posted by A hidden well at 9:13 AM on January 9 [4 favorites]


What is helpful to me is that there is a difference between being angry (I am often angry) and acting angrily (I am outwardly calm most of the time and working on it when I am not). Have a conscious approach to when, if ever, you act angrily which is appropriate to the situation. Learning to detach feelings from actions is useful. You can approach this in a number of ways. For me, taking some time to meditate--specifically when I felt I HAD NO TIME, because of course that feeling is part of it--and learning to just have a feeling without it immediately turning it into "Something MUST be done"

Because a lot of the time, honestly, you're not engaging in direct action to solve all the worlds problems. You're sleeping or eating or reading or being with your friends and family. And that, too, is part of it. That too, is helpful. No one is fully 100% committed to ALWAYS ON JUSTICE. We all do what we can, when we can. So the immediacy of anger which can help you get away from a bear, does not always serve you with the long goals of dealing with the depressing drama of This Political Situation. And the urgency of "this is the only thing that will help!" is good for spurring action but doesn't always play out that way (i.e. maybe that didn't get done and here we are mostly still alive).

It's okay to feel bad and it's okay to talk about it and it's okay to be angry. Choose your companions and associates from people who help you be a better you, not the people who make you feel bad about how you feel or how you act (if you've determined you are feeling and acting appropriately). Find ways to experience joy with the world (I watch birds, I write letters to friends) as well as sorrow. Hopelessness is a bad place to be stuck and it's a lava pit that can often be danced around without falling in. Be kind to yourself first and it helps you be kinder to others.
posted by jessamyn at 9:31 AM on January 9 [16 favorites]


It's the tiniest thing but I try to take the end of "Lot's Wife" from Caroline, Or Change as my mantra: "Don't let my sorrow make evil of me."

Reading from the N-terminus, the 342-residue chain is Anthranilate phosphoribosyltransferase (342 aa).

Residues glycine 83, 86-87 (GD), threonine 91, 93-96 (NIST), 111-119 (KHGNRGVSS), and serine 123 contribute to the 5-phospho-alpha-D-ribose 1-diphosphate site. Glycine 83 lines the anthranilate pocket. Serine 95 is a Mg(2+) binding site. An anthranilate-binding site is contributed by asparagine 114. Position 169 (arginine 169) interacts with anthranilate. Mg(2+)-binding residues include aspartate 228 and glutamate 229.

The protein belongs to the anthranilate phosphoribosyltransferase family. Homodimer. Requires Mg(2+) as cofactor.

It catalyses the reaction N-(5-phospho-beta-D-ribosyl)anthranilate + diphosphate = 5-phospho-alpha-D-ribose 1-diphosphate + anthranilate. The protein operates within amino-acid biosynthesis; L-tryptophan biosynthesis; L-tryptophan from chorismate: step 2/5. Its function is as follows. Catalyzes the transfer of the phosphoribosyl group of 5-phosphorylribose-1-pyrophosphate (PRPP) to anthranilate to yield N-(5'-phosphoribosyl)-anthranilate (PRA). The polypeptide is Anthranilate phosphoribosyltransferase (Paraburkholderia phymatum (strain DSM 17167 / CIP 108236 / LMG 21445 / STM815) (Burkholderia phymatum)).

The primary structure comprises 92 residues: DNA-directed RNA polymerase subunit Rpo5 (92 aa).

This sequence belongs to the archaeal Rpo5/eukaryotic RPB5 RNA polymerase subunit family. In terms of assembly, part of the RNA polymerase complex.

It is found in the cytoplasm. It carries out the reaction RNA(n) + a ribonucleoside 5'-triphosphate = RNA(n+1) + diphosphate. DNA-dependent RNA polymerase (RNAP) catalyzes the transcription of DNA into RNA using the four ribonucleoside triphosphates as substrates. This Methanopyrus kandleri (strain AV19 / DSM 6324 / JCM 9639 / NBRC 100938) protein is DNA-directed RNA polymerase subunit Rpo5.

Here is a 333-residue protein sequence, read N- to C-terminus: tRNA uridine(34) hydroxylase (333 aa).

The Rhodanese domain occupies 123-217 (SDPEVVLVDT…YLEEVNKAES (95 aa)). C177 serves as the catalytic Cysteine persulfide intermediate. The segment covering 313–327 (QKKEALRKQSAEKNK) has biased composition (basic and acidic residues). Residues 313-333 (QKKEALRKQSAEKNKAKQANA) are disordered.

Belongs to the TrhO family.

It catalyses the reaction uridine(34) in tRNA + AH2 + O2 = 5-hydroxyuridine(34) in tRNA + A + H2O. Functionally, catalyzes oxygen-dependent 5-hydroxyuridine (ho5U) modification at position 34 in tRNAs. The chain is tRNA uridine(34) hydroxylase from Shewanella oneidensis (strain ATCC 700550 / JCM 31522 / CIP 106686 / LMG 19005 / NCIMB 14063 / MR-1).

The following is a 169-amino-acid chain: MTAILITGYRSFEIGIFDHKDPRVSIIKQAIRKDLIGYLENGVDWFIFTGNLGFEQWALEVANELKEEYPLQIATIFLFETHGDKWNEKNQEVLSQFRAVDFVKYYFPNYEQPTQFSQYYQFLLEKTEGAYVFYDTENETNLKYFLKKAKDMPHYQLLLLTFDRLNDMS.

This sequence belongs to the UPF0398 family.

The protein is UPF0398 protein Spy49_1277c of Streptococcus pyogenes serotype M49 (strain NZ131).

posted by ferret branca at 9:44 AM on January 9 [3 favorites]


I keep a gratitude journal. I list 3 things that I am grateful for each day. I am working on finding acts of kindness done by people as part of my new years resolutions to try to train myself to defaulting to seeing people as mostly good & kind. So I list 1 act by a person, 1 beautiful thing I saw, 1 thing within my family.

It's OK to be angry at those that deserve it use it as a motivating force to do things to oppose those people & limit the damage they can do. But living with anger is, as the quote says "like drinking poison & expecting the other person to die." the continual anger will hurt no one but yourself and more importantly help no one at all.

I find if I allow myself time to be actively angry. ie I can't just stew I have to be doing something with that anger, really helps me. So in my case I've set aside time every Thursday to spend a half hour to an hour to do something active to fight against the people that make me feel angry & despondent. I will write a letter or make a phone call to a representative. Spend time learning more online. Tracking what bills are coming up at a state level. Write donation cheques. Having this time where I allow myself to feel the anger but do something with it has made me feel less helpless & has also allowed me to put the waves of anger that sweep over me into perspective. I'm like yes OK I'm angry right now, there is nothing I can do in this moment to improve that situation, on Thursday I will find an active way I can fight whatever is making me angry right now. I find this has really helped me compartmentalize the anger & stop it taking over my life. I have "stopped drinking the poison."